It’s time to look beyond the daily news. Unless we finally take tangible steps to move toward an organic planetary civilization – one based on the central truth of human “oneness” – there will be no secure civilization at all.
We are all still at the beginning. Until now, we humans have consistently managed to miss what is most important on planet earth. The truth here is simple and straightforward: There exists a latent but determinative “oneness” to all world politics.
But why have we made ourselves existentially vulnerable? The correct answer may be summarized as follows: We humans display a continuous determination to seek personal identity in belonging, in membership.
There is more. Human beings generally fear solitude or “aloneness” more than anything else on earth, sometimes more than death. Amid the palpably growing chaos that is already stampeding across Afghanistan, long-suffering individuals still abide unswerving loyalties to the incontestable claims of “tribe.” Always, everywhere, people more-or-less desperate “to belong” wittingly subordinate themselves to predatory expectations of nation, class and faith.
Too often, of course, such subordination carries with it a corrosive celebration of “martyrdom.” Recalling the marooned English schoolboys in William Golding’s Lord of the Flies, we may be reminded that the veneer of civilization is razor thin. As revealed so conspicuously within the dynamics of conflict in Afghanistan, huge swaths of humankind remain fiercely dedicated to ancient practices of “sacrifice.” Such atavistic dedication lies at the very heart of both war and terrorism.
To survive on this imperiled planet, all of us must seek to survive together; to rediscover an individual life that is detached from variously patterned obligations “to belong.” Only after such an indispensable rediscovery could we reasonably hope to reconstruct world politics. As Afghanistan reveals, we must seek an unprecedented fusion of global interdependence and human “oneness.”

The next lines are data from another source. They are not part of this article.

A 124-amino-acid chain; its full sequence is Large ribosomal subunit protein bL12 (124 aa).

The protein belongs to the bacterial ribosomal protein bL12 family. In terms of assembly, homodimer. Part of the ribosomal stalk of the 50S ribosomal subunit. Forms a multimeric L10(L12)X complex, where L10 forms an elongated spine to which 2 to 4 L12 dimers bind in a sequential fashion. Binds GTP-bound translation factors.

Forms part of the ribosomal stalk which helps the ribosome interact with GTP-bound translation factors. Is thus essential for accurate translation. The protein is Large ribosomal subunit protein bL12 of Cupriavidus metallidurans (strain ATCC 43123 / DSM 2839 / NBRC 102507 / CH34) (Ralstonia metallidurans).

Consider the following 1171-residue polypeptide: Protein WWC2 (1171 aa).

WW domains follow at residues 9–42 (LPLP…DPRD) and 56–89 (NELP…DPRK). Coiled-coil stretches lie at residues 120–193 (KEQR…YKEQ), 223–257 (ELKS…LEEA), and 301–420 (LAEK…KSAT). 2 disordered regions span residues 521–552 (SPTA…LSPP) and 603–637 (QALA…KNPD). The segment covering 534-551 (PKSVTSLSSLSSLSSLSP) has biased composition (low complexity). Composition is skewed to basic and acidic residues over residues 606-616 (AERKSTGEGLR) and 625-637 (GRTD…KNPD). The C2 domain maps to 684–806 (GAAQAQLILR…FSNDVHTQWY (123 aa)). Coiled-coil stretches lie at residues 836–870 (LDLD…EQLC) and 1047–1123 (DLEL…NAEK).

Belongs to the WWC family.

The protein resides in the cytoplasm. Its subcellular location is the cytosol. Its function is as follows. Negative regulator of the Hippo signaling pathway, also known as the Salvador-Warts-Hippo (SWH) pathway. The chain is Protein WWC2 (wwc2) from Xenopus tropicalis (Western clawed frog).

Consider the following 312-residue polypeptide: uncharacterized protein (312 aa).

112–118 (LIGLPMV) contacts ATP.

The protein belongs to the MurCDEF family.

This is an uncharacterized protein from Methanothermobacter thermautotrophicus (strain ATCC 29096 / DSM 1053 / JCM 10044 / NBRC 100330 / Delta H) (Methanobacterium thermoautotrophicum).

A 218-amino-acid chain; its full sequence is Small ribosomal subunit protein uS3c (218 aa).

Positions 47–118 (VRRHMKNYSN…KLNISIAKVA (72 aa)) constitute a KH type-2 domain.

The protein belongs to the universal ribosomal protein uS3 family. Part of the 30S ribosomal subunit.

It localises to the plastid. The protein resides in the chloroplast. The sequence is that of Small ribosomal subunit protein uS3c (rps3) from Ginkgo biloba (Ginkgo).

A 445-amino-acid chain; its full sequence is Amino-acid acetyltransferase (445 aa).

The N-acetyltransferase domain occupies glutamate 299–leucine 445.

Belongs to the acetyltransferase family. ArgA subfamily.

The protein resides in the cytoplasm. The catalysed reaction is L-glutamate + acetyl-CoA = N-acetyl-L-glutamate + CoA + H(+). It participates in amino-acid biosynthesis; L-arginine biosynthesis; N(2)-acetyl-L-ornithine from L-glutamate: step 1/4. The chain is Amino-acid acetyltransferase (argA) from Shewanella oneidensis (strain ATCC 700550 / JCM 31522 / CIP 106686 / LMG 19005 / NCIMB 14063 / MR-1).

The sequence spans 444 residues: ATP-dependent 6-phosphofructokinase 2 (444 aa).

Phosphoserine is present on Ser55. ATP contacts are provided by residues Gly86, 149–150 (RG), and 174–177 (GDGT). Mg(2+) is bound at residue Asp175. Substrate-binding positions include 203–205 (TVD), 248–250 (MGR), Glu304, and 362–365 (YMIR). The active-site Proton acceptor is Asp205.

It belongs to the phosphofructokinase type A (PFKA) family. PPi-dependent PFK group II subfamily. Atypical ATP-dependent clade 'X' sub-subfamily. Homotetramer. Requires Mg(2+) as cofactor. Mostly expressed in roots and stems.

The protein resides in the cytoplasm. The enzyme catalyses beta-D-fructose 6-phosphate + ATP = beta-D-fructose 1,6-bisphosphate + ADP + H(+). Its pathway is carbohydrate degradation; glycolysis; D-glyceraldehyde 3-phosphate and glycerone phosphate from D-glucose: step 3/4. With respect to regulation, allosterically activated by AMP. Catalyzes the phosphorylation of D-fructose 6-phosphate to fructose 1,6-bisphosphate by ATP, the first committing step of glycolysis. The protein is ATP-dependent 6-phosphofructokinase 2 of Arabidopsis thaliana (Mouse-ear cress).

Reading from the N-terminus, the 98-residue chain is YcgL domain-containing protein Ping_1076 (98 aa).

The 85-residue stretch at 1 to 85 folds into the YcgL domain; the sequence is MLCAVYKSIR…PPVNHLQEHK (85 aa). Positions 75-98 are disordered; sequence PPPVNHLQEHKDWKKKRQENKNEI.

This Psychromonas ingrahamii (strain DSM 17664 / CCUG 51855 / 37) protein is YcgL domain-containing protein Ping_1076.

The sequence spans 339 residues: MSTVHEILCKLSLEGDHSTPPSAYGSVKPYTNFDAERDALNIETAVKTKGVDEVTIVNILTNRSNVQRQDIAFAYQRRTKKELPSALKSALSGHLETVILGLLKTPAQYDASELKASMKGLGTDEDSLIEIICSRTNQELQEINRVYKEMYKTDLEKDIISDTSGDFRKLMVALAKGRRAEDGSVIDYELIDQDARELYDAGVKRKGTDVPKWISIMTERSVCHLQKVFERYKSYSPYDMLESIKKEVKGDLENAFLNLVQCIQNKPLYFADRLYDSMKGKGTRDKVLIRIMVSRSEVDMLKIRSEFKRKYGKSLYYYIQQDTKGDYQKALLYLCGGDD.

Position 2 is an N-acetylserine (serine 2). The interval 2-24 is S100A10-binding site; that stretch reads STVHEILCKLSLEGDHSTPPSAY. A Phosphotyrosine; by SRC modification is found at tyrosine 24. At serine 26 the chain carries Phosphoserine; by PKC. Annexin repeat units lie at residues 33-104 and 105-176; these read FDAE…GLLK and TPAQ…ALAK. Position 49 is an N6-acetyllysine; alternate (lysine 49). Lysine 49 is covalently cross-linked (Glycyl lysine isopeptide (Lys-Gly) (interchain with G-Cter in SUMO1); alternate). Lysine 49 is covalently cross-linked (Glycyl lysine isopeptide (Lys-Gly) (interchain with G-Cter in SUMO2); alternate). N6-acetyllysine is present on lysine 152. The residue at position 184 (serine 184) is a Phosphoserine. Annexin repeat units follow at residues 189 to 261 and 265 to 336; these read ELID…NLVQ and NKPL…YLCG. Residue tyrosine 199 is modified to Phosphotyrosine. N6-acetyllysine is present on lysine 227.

In his The Decline of the West, first published during World War I, Oswald Spengler comments: “`I believe’” is the great word against metaphysical fear, and at the same time it is an avowal of love.’” This is because undimmed religious faith is the only “plausible” path to immortality or life-everlasting.
In the end, we will need to take much more seriously that global survival requires prompt escape from the contentious spirit of competitive tribes and a corresponding acceptance of human “oneness.” Learning from Afghanistan, the actual likelihood of meeting such a difficult requirement is precariously low. Still, in a wholly ironic development, the common adversary of disease pandemic could now become a potent global unifier.
E pluribus unum. “Out of many, one.” These three words on the great seal of the United States can tie us all together. At present, they can offer a timely prescription for understanding Afghanistan as much more than just the latest US foreign policy imbroglio. This crisis is now best understood broadly as a world-clarifying metaphor.
His Terrorism and Global Security: The Nuclear Threat (Westview, first edition, 1979) was one of the first scholarly books to deal specifically with nuclear
This article was first published in Horasis